Building a stronger team

FBLA recruits new members through annual competition tryouts

In the hopes of recruiting new members for their competition teams, Future Business Leaders of America held their annual tryouts from Nov. 14-18 and Nov. 21-22, junior, FBLA officer Saanika Patel said. 

FBLA competitions consist of four different categories: written testing, technology projects, prepared speaking and case studies, Patel said. 

The speaking tryouts are attended by FBLA officers and faculty advisors, mentor Gene Longinetti said. During tryouts, members are scored based on their performances to determine their placement on competition teams, Longinetti said.

“I vet out the students, so I score them somewhere between 65 and 100 points,” Longinetti said. “Some people get 100 and some people get 65, but it doesn’t matter what score you get. We’re here to help you even if you’re at the highest level.”

When scoring the students, the officers and advisors take numerous factors into consideration, including preparation, confidence and poise.

FBLA tryouts include writing, speaking and impromptu components to evaluate candidates’ skill levels and potentials, Patel said.
(Photo courtesy of Saanika Patel)

“I look for, first of all, if you can get our attention?” Longinetti said. “Can you create interest? Can you [make us] really believe in what you’re saying? Students who meet all these criteria will get higher scores, which means they will have a better chance to be on a competitive team.”

The tryout process for prepared speaking events and case studies consists of a two-minute speech based on a prompt of the member’s choice, a three-minute question and answer session and a two-minute impromptu speech, Patel said.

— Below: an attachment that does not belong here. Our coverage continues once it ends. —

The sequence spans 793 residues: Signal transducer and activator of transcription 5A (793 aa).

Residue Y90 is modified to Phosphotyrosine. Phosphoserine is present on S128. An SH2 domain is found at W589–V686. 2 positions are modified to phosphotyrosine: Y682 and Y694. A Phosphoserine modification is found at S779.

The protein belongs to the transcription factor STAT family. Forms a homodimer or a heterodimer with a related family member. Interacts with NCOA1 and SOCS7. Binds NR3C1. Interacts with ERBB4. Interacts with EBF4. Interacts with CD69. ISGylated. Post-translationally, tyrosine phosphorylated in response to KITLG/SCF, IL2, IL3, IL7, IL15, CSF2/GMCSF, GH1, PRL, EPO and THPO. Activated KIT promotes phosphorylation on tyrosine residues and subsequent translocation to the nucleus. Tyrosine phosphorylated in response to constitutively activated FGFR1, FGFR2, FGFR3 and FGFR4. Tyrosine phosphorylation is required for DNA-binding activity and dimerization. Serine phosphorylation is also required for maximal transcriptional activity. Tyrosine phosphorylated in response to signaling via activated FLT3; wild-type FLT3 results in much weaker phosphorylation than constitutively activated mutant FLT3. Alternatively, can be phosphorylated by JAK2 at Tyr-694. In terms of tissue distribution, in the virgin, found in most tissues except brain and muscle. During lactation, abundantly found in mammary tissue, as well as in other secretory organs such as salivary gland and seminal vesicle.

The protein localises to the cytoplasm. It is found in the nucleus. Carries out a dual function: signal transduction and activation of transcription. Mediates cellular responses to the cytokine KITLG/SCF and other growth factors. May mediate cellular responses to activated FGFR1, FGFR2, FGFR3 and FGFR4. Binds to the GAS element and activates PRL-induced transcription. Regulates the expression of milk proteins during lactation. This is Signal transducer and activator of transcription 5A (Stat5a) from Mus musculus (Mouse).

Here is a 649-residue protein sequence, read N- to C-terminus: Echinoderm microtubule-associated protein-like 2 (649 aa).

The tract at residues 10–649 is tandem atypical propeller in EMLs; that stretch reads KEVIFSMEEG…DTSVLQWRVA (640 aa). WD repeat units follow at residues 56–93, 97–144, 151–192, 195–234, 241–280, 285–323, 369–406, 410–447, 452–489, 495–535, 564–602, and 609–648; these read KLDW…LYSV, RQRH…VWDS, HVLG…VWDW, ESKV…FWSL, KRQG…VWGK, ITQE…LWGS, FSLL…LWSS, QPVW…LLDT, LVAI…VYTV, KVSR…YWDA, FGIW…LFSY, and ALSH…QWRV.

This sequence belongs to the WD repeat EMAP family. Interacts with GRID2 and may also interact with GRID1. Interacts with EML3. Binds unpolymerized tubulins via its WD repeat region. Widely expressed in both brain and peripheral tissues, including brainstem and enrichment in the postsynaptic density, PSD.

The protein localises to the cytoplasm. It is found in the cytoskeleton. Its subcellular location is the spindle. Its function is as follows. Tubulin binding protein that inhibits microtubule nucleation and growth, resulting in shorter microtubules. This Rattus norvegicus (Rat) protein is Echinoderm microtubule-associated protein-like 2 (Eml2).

Those trying out for written events take a multiple choice exam, while those trying out for technology events must present a two-minute speech on a past project or technology advancement, a one-minute impromptu speech, a seven-minute Q&A session about themselves and provide a portfolio containing all of their relevant technical experiences and leadership positions, junior, FBLA officer Chloe Lu said. 

Junior Edward Lu, who tried out for a technology competition, said that he hopes to qualify for the top ten in the nation if he makes the team this year. However, Edward said tryouts feel more competitive this year due to the increase in participants. Despite the tough competition, Edward said he feels confident after preparation.

“Overall, the prompt was pretty simple,” Edward said. “For practice, I looked at a certain technology item, like a Macbook,  and then broke it down.” 

But even after extensive preparation, the actual tryout is still a nerve-wracking experience because it is conducted in an extremely professional manner, Edward said. 

“People have to wear full business formal to tryouts,” Edward said. “For technology competition tryouts, officers sit there and stare at you while you do your thing, and that’s pretty intimidating.” 

Although intimidating, the thorough tryout process is a key factor in the team’s success, Longinetti said.

“I think this tryout process is probably the best in the United States, and I don’t think anyone has a process this efficient and this effective,” Longinetti said. “That’s why we’ve won 21 national championships in a row. This process has become very, very refined and I’m proud to be part of it.”